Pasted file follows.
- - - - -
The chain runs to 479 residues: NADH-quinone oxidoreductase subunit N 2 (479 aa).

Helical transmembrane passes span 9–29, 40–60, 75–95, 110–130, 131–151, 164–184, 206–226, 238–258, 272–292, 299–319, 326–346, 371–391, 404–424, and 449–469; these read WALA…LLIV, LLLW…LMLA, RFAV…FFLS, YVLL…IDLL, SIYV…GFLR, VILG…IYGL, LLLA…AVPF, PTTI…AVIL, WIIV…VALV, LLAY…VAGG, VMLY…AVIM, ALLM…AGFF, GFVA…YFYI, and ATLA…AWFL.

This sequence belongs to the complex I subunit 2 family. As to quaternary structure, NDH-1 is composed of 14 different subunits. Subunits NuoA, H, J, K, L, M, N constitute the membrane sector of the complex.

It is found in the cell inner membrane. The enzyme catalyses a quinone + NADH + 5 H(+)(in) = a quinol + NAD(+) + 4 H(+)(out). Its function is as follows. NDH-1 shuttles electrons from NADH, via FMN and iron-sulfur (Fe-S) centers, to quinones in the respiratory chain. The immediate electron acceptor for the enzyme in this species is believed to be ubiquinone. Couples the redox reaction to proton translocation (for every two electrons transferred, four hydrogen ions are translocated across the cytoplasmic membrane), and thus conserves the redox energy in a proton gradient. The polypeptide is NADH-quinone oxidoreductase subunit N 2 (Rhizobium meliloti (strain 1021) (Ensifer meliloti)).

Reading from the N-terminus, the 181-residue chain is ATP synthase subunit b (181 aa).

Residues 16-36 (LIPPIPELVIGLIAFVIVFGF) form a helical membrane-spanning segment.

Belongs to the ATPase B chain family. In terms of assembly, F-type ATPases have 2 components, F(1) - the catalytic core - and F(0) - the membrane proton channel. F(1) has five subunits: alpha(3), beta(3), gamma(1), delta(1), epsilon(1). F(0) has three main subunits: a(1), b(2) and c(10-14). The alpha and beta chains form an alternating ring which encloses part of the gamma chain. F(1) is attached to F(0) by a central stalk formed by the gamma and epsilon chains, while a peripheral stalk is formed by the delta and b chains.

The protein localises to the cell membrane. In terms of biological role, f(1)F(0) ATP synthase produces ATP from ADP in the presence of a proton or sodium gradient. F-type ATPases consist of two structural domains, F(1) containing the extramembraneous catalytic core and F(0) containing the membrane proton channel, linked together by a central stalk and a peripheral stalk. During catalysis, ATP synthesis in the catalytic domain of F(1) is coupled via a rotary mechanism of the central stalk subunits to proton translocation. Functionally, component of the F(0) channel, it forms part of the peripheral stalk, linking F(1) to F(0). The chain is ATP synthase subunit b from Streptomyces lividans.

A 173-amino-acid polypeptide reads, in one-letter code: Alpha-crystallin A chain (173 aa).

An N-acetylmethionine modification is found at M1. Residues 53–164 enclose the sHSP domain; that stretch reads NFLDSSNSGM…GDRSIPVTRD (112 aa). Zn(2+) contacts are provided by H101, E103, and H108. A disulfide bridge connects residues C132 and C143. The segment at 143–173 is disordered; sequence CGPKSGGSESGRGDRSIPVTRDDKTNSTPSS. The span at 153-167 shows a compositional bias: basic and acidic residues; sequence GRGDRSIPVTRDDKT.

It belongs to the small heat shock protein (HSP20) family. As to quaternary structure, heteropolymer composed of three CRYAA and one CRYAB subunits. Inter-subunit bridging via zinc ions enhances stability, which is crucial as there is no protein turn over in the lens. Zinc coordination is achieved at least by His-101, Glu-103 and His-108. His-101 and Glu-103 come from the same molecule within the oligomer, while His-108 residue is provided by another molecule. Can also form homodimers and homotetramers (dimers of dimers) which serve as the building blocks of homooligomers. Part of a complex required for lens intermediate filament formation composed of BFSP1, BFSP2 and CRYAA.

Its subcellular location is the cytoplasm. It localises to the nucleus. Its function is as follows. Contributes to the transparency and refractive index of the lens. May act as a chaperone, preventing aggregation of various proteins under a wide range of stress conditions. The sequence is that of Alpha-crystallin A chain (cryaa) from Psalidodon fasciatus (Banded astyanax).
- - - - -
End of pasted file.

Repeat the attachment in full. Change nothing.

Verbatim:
The chain runs to 479 residues: NADH-quinone oxidoreductase subunit N 2 (479 aa).

Helical transmembrane passes span 9–29, 40–60, 75–95, 110–130, 131–151, 164–184, 206–226, 238–258, 272–292, 299–319, 326–346, 371–391, 404–424, and 449–469; these read WALA…LLIV, LLLW…LMLA, RFAV…FFLS, YVLL…IDLL, SIYV…GFLR, VILG…IYGL, LLLA…AVPF, PTTI…AVIL, WIIV…VALV, LLAY…VAGG, VMLY…AVIM, ALLM…AGFF, GFVA…YFYI, and ATLA…AWFL.

This sequence belongs to the complex I subunit 2 family. As to quaternary structure, NDH-1 is composed of 14 different subunits. Subunits NuoA, H, J, K, L, M, N constitute the membrane sector of the complex.

It is found in the cell inner membrane. The enzyme catalyses a quinone + NADH + 5 H(+)(in) = a quinol + NAD(+) + 4 H(+)(out). Its function is as follows. NDH-1 shuttles electrons from NADH, via FMN and iron-sulfur (Fe-S) centers, to quinones in the respiratory chain. The immediate electron acceptor for the enzyme in this species is believed to be ubiquinone. Couples the redox reaction to proton translocation (for every two electrons transferred, four hydrogen ions are translocated across the cytoplasmic membrane), and thus conserves the redox energy in a proton gradient. The polypeptide is NADH-quinone oxidoreductase subunit N 2 (Rhizobium meliloti (strain 1021) (Ensifer meliloti)).

Reading from the N-terminus, the 181-residue chain is ATP synthase subunit b (181 aa).

Residues 16-36 (LIPPIPELVIGLIAFVIVFGF) form a helical membrane-spanning segment.

Belongs to the ATPase B chain family. In terms of assembly, F-type ATPases have 2 components, F(1) - the catalytic core - and F(0) - the membrane proton channel. F(1) has five subunits: alpha(3), beta(3), gamma(1), delta(1), epsilon(1). F(0) has three main subunits: a(1), b(2) and c(10-14). The alpha and beta chains form an alternating ring which encloses part of the gamma chain. F(1) is attached to F(0) by a central stalk formed by the gamma and epsilon chains, while a peripheral stalk is formed by the delta and b chains.

The protein localises to the cell membrane. In terms of biological role, f(1)F(0) ATP synthase produces ATP from ADP in the presence of a proton or sodium gradient. F-type ATPases consist of two structural domains, F(1) containing the extramembraneous catalytic core and F(0) containing the membrane proton channel, linked together by a central stalk and a peripheral stalk. During catalysis, ATP synthesis in the catalytic domain of F(1) is coupled via a rotary mechanism of the central stalk subunits to proton translocation. Functionally, component of the F(0) channel, it forms part of the peripheral stalk, linking F(1) to F(0). The chain is ATP synthase subunit b from Streptomyces lividans.

A 173-amino-acid polypeptide reads, in one-letter code: Alpha-crystallin A chain (173 aa).

An N-acetylmethionine modification is found at M1. Residues 53–164 enclose the sHSP domain; that stretch reads NFLDSSNSGM…GDRSIPVTRD (112 aa). Zn(2+) contacts are provided by H101, E103, and H108. A disulfide bridge connects residues C132 and C143. The segment at 143–173 is disordered; sequence CGPKSGGSESGRGDRSIPVTRDDKTNSTPSS. The span at 153-167 shows a compositional bias: basic and acidic residues; sequence GRGDRSIPVTRDDKT.

It belongs to the small heat shock protein (HSP20) family. As to quaternary structure, heteropolymer composed of three CRYAA and one CRYAB subunits. Inter-subunit bridging via zinc ions enhances stability, which is crucial as there is no protein turn over in the lens. Zinc coordination is achieved at least by His-101, Glu-103 and His-108. His-101 and Glu-103 come from the same molecule within the oligomer, while His-108 residue is provided by another molecule. Can also form homodimers and homotetramers (dimers of dimers) which serve as the building blocks of homooligomers. Part of a complex required for lens intermediate filament formation composed of BFSP1, BFSP2 and CRYAA.

Its subcellular location is the cytoplasm. It localises to the nucleus. Its function is as follows. Contributes to the transparency and refractive index of the lens. May act as a chaperone, preventing aggregation of various proteins under a wide range of stress conditions. The sequence is that of Alpha-crystallin A chain (cryaa) from Psalidodon fasciatus (Banded astyanax).